Coaching in a Bargaining Unit Environment?
An Interview

Matt M. Starcevich, Ph.D.*

(For individual use only, not to be reproduced or distributed without permission)
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I had the opportunity to discuss this topic with George Benskey whose entire career has been involved with supervising, managing and leading maintenance and construction union employee crews for a major telecommunication company.  This has included crews of ten people up to over fifteen hundred.  Over the years, he has experienced every aspect of union-management relationships as well as been a strong participant, advocate and contributor for our Coaching Workshop.

Matt: During our workshop the question often is asked how do I coach a bargaining unit employee.
George: It goes beyond the actual coaching discussion.  I strongly believe the union leadership needs to be included in the process from the very beginning.  We asked them to participate in the Coaching Workshops to make sure there was nothing “hidden or secretive” in the skills and concepts we were building in our managers and supervisors.  This openness resulted in the union leadership being less combative and more cooperative once they understood the tools and that management was using these to try and help the employee as a partner.  Fear of the unknown was removed from the equation. As an aside, the workshop helped them in their coaching relationships with their members.
Matt: Are you saying that you affirmed that the supervisors had a responsibility to be a coach.
George: That plus we continued to make a strong distinction between coaching and discipline.  Coaching is what you do with your team every day to help employees achieve their full potential or reinforce the good job they are doing by acknowledging specific behaviors.  Disciple is what happens when all attempts at coaching have failed because the employee chooses not to become a partner even though they posses the ability to do the job.

The union representative does not have to be involved in coaching meetings where we were partnering with the employee to help them solve their problems.  If the employee is not responsive to the coaching process and we moved into the discipline process, they were invited to attend these meetings.

Matt: What advice or guidance did you give your supervisors after they had the necessary coaching training?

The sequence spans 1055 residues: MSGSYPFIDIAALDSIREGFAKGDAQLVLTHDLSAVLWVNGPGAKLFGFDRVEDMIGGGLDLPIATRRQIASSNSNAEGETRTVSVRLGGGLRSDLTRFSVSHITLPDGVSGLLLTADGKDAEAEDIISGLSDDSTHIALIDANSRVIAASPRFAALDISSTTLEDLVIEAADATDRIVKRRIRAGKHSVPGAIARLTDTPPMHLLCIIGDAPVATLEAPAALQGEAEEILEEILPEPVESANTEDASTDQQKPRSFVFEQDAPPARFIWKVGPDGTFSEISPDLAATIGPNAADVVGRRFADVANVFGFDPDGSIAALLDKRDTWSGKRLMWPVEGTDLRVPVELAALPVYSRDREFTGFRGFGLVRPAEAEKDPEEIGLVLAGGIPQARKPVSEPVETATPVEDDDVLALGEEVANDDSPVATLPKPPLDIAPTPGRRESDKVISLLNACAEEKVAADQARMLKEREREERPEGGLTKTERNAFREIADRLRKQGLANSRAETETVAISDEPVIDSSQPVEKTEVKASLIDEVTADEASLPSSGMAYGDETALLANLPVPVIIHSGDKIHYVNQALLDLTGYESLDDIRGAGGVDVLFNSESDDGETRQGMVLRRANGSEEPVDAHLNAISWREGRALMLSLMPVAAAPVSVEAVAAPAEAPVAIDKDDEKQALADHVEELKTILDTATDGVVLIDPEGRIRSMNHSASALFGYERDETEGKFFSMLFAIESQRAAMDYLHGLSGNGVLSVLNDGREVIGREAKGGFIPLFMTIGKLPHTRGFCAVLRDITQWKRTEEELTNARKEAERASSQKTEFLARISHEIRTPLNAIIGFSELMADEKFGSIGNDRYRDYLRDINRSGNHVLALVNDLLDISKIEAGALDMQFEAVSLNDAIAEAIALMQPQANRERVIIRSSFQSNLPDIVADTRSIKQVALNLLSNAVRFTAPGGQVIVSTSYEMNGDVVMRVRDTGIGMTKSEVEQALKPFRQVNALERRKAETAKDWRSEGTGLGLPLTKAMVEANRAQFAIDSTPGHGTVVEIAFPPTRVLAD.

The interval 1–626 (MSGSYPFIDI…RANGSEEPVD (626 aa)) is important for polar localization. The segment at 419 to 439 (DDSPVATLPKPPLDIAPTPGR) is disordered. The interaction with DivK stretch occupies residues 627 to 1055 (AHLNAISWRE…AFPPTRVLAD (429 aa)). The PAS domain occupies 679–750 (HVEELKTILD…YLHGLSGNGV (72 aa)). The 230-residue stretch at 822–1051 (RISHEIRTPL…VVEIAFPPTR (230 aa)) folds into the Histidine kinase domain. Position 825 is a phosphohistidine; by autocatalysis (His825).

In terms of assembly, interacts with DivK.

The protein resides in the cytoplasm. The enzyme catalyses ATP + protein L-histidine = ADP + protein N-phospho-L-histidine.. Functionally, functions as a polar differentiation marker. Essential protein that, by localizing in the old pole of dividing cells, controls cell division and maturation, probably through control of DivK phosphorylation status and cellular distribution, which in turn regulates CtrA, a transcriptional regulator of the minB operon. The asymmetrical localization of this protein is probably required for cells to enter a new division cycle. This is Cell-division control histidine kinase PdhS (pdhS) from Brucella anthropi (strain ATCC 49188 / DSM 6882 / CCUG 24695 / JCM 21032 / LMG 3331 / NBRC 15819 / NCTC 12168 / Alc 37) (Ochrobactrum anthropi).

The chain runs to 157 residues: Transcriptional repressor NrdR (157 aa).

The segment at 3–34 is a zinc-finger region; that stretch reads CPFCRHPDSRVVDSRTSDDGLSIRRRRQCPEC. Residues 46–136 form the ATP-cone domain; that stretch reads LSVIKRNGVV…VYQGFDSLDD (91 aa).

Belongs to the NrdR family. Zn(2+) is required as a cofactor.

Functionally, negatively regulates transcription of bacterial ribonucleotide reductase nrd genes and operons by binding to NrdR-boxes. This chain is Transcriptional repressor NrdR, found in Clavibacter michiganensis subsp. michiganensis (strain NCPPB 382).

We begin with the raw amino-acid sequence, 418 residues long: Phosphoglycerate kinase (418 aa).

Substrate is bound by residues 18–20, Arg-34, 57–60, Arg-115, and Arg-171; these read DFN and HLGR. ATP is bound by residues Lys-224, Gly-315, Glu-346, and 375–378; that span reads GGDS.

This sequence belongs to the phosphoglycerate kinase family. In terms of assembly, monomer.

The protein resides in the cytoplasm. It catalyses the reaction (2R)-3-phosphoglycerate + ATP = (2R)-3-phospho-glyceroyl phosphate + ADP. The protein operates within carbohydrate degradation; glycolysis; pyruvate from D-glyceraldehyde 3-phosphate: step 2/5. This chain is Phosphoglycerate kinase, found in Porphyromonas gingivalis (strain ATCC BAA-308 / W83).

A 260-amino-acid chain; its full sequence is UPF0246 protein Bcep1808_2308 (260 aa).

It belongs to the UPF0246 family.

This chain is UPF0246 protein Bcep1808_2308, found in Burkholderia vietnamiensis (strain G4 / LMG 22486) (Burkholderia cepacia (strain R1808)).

George: Coaching isn’t a onetime event, it’s something you do every day and it usually involves multiple conversations or meetings.  The 3 key things to remember, our three P?s were:

–          Process (Stick to the process, period! Identify and address a specific behavior, not the person.)

–          Preparation (Be prepared, do your homework before the coaching discussions.)

–          Persistence (Change is often not a quick fix or overnight outcome.)

Matt: What were the results?
George: Our disciplinary cases went way down since we were solving problems not just reacting or treating symptoms and, it freed up the union leadership to focus on the long term health of the management-employee relationships versus day to day performance issues.
Matt: Because of your position you were able to implement this strategy throughout your organization.  What advice would you give to the first line supervisor who can’t involve the top union leadership and must operate within the limits of an existing contract?
George: I believe that an individual supervisor can choose to implement these lessons at their level, if that just be working with only one union representative.  Don’t make coaching a secret, show them the process and tools; encourage an open discussion to clarify how you are trying to help the employees get where they need to be. Emphasize that coaching is a positive, collaborative approach; it’s about partnering to reach a common goal. Separate coaching from discipline meetings and be clear when each is to occur.
Matt: Regardless of union status, some employees are going to resist any attempts to be coached, then what?
George: An important mindset is that the supervisor will move into the disciplinary process only when all their attempts at coaching have been resisted and are exhausted.  At that point their role changes from coach to “record keeper”.
Matt: Any thoughts on how you move from coaching to discipline?
George: With the union present, I will have a “reality check” meeting with the employee and clearly state that they have a choice to make-we have reached a point where all attempts at coaching have failed because you have chosen not to partner with me.  In other words, I’m not prepared to invest any more time or effort that you’re not willing to match so the choice is yours; either you work with me or you leave me no choice but to become the record keeper and start the necessary documentation.

A second part that I have found very productive is to not let the employee make that decision on the spot but recommend they think about it, discuss what they need to with their union representative and meet with me the following day with their decision.

Matt: If I break down the “reality check” discussion you are basically saying either you’re with me or not, you either want to be coached or not.
George: That’s reality! The good news is that this wakeup call is all some people need to realize the seriousness of both their decision and my commitment either to help them through coaching or move into the disciplinary process.  This meeting is consistent with my basic philosophy, nothing hidden, nothing secretive.
Matt: Thanks for your time and tested thoughts.